Diamondbacks' Peter O'Brien seeing time in outfield
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(11:03 pm ET) Diamondbacks catcher Peter O'Brien spent his second consecutive day in the outfield during a minor-league game Thursday, and he hasn't been behind the plate since developing throwing problems earlier in March, the Arizona Republic reports.

"I think he's going to play some outfield (once the minor league season starts) and catching isn't out of the question, but we're still talking internally to figure out what's best for him," farm director Mike Bell said.

While the team has been reluctant to publicly acknowledge O'Brien's catching issues, he's unlikely to be the long-term answer behind the plate, as general manager Dave O'Brien reportedly indicated in January. The Diamondbacks figure to roll with Tuffy Gosewisch as the team's primary catcher unless an addition is made.


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(9:57 pm ET) Reds pitching prospect Michael Lorenzen surrendered one earned run on four hits in three innings in Thursday's 13-2 win over the Indians.

"It went good," Lorenzen said after the outing, per MLB.com. "My fastball command was good. The tempo was good. That was the most important thing for me -- tempo and fastball command. I was able to go out there and accomplish my goal for the day."

Lorenzen came into Thursday's start having allowed no hits and six walks in two innings in his previous appearance. He threw 45 pitches in Thursday's game and another 20 in the bullpen to reach his pitch-count target.

"I worked on some breaking balls," Lorenzen said. "I gave up some two-strike hits with my breaking ball. I didn't finish them. They were a lot better in the bullpen with a couple of adjustments that I made."

The Reds are looking at Lorenzen for a long-relief role but could use him as a starter at some point this season.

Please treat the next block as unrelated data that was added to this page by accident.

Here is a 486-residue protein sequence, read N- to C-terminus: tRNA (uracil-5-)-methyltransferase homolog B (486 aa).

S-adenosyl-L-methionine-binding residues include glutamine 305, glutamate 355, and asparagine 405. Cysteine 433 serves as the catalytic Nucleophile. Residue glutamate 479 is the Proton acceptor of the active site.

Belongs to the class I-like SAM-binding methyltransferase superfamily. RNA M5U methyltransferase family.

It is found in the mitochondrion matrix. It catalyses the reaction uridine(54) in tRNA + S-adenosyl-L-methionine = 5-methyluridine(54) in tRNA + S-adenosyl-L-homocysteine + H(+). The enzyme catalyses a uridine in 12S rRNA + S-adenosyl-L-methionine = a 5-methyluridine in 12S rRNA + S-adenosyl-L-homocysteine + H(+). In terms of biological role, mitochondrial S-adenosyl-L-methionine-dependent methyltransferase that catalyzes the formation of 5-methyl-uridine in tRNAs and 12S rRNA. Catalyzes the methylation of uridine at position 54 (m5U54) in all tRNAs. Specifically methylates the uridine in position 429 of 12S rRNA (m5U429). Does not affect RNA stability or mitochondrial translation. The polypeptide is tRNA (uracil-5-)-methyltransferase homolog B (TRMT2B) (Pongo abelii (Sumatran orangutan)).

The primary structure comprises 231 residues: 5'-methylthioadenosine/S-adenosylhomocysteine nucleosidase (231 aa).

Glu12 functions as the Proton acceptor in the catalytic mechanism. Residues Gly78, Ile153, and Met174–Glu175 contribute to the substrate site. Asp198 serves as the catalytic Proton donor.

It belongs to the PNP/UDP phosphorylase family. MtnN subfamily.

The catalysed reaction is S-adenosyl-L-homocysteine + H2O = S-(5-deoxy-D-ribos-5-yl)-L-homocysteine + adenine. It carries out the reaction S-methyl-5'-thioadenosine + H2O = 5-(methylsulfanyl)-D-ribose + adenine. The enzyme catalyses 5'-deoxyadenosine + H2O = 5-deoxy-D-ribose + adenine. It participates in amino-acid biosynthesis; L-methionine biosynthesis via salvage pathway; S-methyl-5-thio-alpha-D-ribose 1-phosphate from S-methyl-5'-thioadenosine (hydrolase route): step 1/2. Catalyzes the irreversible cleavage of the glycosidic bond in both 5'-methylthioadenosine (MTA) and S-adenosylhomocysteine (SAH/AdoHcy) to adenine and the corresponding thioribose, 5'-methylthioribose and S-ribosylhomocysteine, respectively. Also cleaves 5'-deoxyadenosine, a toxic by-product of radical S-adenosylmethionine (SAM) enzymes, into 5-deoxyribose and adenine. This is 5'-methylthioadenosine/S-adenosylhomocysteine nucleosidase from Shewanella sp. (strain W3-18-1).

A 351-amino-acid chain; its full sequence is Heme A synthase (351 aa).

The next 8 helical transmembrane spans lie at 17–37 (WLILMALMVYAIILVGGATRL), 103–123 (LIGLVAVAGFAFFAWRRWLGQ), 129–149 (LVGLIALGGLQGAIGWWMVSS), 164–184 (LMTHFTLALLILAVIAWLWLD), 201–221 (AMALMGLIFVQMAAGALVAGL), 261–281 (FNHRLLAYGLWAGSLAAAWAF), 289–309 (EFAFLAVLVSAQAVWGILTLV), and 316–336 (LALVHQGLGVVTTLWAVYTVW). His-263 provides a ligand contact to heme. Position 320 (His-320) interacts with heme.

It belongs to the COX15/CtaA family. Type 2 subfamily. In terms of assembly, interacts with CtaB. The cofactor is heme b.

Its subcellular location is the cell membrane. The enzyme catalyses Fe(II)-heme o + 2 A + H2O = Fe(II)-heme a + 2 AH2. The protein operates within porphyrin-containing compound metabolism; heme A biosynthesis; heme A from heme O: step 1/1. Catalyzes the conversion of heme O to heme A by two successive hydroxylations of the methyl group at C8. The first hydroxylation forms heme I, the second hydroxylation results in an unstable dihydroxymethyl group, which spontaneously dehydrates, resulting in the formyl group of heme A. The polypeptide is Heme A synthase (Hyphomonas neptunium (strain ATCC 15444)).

"That gives him a chance to get to 80-85 [pitches] in his next outing, which to me, means he's ready to start," manager Bryan Price said before the game. "You can safely say he could throw 90-95 pitches in his first start of the season."


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"It's fine," Gillaspie said. "First thing [in the morning] and last thing at night, it's kind of sore, but as far as affecting me playing, it doesn't. It did a little bit when I first got here, but it has gone away. Credit to [White Sox head athletic trainer] Herm [Schneider] for working hard with me every day on that."

While Gillaspie will likely be dealing with discomfort in his foot for most of the season, he said it's nothing he can't manage.

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(9:48 pm ET) Mets pitching prospect Matt Bowman surrendered just two hits and one walk in five scoreless innings while striking out four in Thursday's 8-3 win over the Nationals.

"He was extremely impressive against a very good team," manager Terry Collins said after the outing, per MLB.com. "These guys, like all pitchers, are starting to get in shape. They're starting to get their stuff going and you see what they really have, and what they can really feature. I can understand why he's very much liked around here and how he showed up in this camp. From what I saw tonight, the command of his stuff, the poise, he's a pretty impressive-looking pitcher."

With the Mets set to open the regular season against the Nationals, the team held Opening Day starter Bartolo Colon out of Thursday's matchup and opted to use Bowman, who has posted a 1.80 ERA in 10 innings this spring.


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(9:25 pm ET) Angels pitcher Jered Weaver allowed four runs (three earned) on six hits in 5 1/3 innings while racking up eight strikeouts in Thursday's spring start against the Cubs.

Weaver brought a 1.69 ERA into the outing and though that mark rose more than a full run Thursday, the starter has posted an excellent 18:1 K:BB ratio in his last three starts.

"It's always not to walk guys; it's something I've always taken a lot of pride in," Weaver said after the outing, per MLB.com "It's been coming along good. I'm not out there trying to strike people out, but it's happened a little bit. … Everything's coming along nice, location's good, offspeed stuff is good when I need it, so I'm happy with where I'm at."

Weaver is on pace to deliver his best spring numbers since 2008.